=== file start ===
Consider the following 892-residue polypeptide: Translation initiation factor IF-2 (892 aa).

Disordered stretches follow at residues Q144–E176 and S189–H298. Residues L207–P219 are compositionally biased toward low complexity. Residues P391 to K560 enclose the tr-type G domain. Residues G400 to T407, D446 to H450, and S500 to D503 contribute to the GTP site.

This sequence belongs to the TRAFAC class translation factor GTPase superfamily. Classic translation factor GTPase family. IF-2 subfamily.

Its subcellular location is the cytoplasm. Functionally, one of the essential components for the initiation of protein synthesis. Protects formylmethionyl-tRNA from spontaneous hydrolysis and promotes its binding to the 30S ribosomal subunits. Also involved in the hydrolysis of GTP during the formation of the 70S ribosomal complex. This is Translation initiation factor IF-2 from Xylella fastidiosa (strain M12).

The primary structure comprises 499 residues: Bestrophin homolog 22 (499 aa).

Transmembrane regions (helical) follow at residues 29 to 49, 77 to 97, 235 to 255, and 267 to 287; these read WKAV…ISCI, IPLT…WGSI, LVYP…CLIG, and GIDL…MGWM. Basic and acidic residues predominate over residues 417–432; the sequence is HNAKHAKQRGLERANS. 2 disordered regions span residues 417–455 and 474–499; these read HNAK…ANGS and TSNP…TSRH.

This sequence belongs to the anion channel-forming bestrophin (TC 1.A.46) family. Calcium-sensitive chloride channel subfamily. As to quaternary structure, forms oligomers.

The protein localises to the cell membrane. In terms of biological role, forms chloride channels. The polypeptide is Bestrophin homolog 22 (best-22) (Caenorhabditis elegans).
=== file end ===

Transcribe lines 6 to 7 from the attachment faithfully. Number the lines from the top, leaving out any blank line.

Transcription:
Transmembrane regions (helical) follow at residues 29 to 49, 77 to 97, 235 to 255, and 267 to 287; these read WKAV…ISCI, IPLT…WGSI, LVYP…CLIG, and GIDL…MGWM. Basic and acidic residues predominate over residues 417–432; the sequence is HNAKHAKQRGLERANS. 2 disordered regions span residues 417–455 and 474–499; these read HNAK…ANGS and TSNP…TSRH.

This sequence belongs to the anion channel-forming bestrophin (TC 1.A.46) family. Calcium-sensitive chloride channel subfamily. As to quaternary structure, forms oligomers.